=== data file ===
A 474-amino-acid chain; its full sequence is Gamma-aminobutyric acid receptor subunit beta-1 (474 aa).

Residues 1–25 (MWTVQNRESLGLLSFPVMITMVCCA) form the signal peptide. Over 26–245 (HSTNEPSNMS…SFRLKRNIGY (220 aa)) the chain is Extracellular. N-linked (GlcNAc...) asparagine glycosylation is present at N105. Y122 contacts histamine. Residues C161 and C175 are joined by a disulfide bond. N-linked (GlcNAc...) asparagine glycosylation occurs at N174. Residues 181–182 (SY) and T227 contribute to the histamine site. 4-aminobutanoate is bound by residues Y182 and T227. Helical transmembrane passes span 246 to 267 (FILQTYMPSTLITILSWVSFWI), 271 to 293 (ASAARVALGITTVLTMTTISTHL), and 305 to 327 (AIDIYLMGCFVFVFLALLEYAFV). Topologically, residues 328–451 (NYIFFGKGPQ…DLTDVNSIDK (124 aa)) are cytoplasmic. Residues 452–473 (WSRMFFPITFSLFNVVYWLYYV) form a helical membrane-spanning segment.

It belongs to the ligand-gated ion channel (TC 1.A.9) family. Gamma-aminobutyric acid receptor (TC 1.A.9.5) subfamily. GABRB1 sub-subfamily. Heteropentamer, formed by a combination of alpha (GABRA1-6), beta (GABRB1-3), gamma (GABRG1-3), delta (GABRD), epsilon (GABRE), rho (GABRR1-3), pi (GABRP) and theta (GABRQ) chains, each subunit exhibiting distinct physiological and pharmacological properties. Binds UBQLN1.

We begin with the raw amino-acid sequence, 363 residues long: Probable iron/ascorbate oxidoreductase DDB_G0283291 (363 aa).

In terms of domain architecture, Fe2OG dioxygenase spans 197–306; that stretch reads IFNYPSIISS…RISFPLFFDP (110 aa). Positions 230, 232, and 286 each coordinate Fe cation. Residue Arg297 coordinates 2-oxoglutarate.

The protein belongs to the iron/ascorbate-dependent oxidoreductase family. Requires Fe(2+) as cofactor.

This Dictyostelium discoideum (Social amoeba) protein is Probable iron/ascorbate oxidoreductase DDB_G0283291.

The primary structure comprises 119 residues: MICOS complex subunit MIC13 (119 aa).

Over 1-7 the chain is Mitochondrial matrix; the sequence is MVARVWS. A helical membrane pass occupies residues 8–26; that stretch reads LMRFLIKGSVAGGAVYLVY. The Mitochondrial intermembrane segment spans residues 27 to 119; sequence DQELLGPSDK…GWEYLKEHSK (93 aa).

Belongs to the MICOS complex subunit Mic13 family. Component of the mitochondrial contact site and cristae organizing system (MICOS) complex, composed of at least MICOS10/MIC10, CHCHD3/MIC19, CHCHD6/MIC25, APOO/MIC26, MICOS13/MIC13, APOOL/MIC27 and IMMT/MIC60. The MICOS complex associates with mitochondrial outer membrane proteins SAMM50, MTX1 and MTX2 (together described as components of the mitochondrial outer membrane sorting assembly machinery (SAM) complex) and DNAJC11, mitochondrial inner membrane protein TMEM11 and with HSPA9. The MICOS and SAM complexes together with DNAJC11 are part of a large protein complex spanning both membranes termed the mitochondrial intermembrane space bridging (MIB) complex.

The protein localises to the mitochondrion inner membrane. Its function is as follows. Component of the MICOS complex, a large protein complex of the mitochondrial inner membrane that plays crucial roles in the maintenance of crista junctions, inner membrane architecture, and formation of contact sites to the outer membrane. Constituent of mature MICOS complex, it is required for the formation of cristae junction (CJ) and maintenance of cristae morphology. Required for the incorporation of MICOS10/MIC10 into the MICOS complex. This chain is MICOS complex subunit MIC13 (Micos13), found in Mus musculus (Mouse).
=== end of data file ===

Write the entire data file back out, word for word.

A 474-amino-acid chain; its full sequence is Gamma-aminobutyric acid receptor subunit beta-1 (474 aa).

Residues 1–25 (MWTVQNRESLGLLSFPVMITMVCCA) form the signal peptide. Over 26–245 (HSTNEPSNMS…SFRLKRNIGY (220 aa)) the chain is Extracellular. N-linked (GlcNAc...) asparagine glycosylation is present at N105. Y122 contacts histamine. Residues C161 and C175 are joined by a disulfide bond. N-linked (GlcNAc...) asparagine glycosylation occurs at N174. Residues 181–182 (SY) and T227 contribute to the histamine site. 4-aminobutanoate is bound by residues Y182 and T227. Helical transmembrane passes span 246 to 267 (FILQTYMPSTLITILSWVSFWI), 271 to 293 (ASAARVALGITTVLTMTTISTHL), and 305 to 327 (AIDIYLMGCFVFVFLALLEYAFV). Topologically, residues 328–451 (NYIFFGKGPQ…DLTDVNSIDK (124 aa)) are cytoplasmic. Residues 452–473 (WSRMFFPITFSLFNVVYWLYYV) form a helical membrane-spanning segment.

It belongs to the ligand-gated ion channel (TC 1.A.9) family. Gamma-aminobutyric acid receptor (TC 1.A.9.5) subfamily. GABRB1 sub-subfamily. Heteropentamer, formed by a combination of alpha (GABRA1-6), beta (GABRB1-3), gamma (GABRG1-3), delta (GABRD), epsilon (GABRE), rho (GABRR1-3), pi (GABRP) and theta (GABRQ) chains, each subunit exhibiting distinct physiological and pharmacological properties. Binds UBQLN1.

We begin with the raw amino-acid sequence, 363 residues long: Probable iron/ascorbate oxidoreductase DDB_G0283291 (363 aa).

In terms of domain architecture, Fe2OG dioxygenase spans 197–306; that stretch reads IFNYPSIISS…RISFPLFFDP (110 aa). Positions 230, 232, and 286 each coordinate Fe cation. Residue Arg297 coordinates 2-oxoglutarate.

The protein belongs to the iron/ascorbate-dependent oxidoreductase family. Requires Fe(2+) as cofactor.

This Dictyostelium discoideum (Social amoeba) protein is Probable iron/ascorbate oxidoreductase DDB_G0283291.

The primary structure comprises 119 residues: MICOS complex subunit MIC13 (119 aa).

Over 1-7 the chain is Mitochondrial matrix; the sequence is MVARVWS. A helical membrane pass occupies residues 8–26; that stretch reads LMRFLIKGSVAGGAVYLVY. The Mitochondrial intermembrane segment spans residues 27 to 119; sequence DQELLGPSDK…GWEYLKEHSK (93 aa).

Belongs to the MICOS complex subunit Mic13 family. Component of the mitochondrial contact site and cristae organizing system (MICOS) complex, composed of at least MICOS10/MIC10, CHCHD3/MIC19, CHCHD6/MIC25, APOO/MIC26, MICOS13/MIC13, APOOL/MIC27 and IMMT/MIC60. The MICOS complex associates with mitochondrial outer membrane proteins SAMM50, MTX1 and MTX2 (together described as components of the mitochondrial outer membrane sorting assembly machinery (SAM) complex) and DNAJC11, mitochondrial inner membrane protein TMEM11 and with HSPA9. The MICOS and SAM complexes together with DNAJC11 are part of a large protein complex spanning both membranes termed the mitochondrial intermembrane space bridging (MIB) complex.

The protein localises to the mitochondrion inner membrane. Its function is as follows. Component of the MICOS complex, a large protein complex of the mitochondrial inner membrane that plays crucial roles in the maintenance of crista junctions, inner membrane architecture, and formation of contact sites to the outer membrane. Constituent of mature MICOS complex, it is required for the formation of cristae junction (CJ) and maintenance of cristae morphology. Required for the incorporation of MICOS10/MIC10 into the MICOS complex. This chain is MICOS complex subunit MIC13 (Micos13), found in Mus musculus (Mouse).